Work From Home (WFH) & Be Productive

Are you new to working from home? Do you feel like you’re not getting anything done? You’re not alone. Really, you’re seriously not alone, now that CoVID-19 has forced most of us to “shelter in place” and work from home.

Working from home is tough. Trust me. I’ve been working from home for twenty years. And while I still get distracted and don’t always accomplish everything on my daily checklist, I have learned a tip or two on how to find a work / home balance & stay productive.

1. Develop a new routine

If you’re used to a 9:00 – 5:00 routine of going to work and then coming home, working remotely from home is probably jarring. It’s difficult to establish & keep a routine consistently every day when there are so many wanted & unwanted distractions.

To set-up a daily schedule that’s going to be effective, take into consideration everything that needs to happen during the day. And when I say everything, I mean everything, even the non-work related stuff – homeschooling the kiddos, laundry, making meals, etc. I find that creating “work blocks” throughout the day works better than trying to work for a traditional eight hours. Blocking allows me to focus on work while taking care of my family too.

Blocking also helps my schedule to be flexible. When our children were younger, I blocked work time during their afternoon naps and in the evenings after they went to bed. Or block work time for earlier in the morning before the rest of the house awakens. I like the flexibility that blocking provides. It allows me to work around my family’s schedules like homeschooling while still being productive at work.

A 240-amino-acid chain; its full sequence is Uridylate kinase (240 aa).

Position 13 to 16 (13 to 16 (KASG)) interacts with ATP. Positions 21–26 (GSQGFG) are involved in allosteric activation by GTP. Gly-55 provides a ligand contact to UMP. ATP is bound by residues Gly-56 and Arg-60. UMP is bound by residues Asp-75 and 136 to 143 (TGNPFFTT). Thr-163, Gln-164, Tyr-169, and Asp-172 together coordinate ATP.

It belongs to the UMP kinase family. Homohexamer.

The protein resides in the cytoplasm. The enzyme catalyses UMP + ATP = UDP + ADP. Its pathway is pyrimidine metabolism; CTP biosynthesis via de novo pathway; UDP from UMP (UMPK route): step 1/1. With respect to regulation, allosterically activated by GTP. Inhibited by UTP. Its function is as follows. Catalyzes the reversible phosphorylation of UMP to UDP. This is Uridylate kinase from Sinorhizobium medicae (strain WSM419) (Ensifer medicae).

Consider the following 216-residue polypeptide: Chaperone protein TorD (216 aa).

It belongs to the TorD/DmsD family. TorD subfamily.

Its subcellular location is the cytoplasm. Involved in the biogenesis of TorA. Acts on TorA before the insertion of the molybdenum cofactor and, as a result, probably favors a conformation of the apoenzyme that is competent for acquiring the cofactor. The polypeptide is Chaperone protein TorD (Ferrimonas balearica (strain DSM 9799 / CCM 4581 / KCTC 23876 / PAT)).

2. Eliminate distractions.

I know this is easier said than done. Truly, I can find distractions in almost anything especially when I’m trying to avoid a specific work-related project. And the distractions are everywhere! They’re not just work-related texts and emails, but now it’s the availability of Netflix, social media, children & pets. This is part of the reason why “Blocking” (see my first suggestion) works better than attempting to work a typical 8 hour work day.

So, how to eliminate the distractions. I personally build in the distractions as part of my non-work blocks. Watch a TV show during lunch. Schedule “game time” with your children. Work when they are “at school” in the next room (of course, this one really only works if your children don’t need any help with their school work.)

If possible establish an area or room in your home as your personal office. Preferably this should be an area/room without a TV. If there is a TV in the room, keep it turned off. Multi-tasking is a fallacy – it’s more like multi-distracting – nothing will get done well. So, if the kiddos are watching “Daniel the Tiger”, work in another room or area. At the very least, put on some noise-canceling earphones.

Electronics aren’t the only distractions. Keep your work space organized. I admit, I struggle with this. But organization is a key to efficient time management. The same applies to a clean and organized home. Again, easier said than done, especially with schools closed and children cooped-up at home. This is where “Blocking” comes in handy as you can block times throughout the day to devote to housework.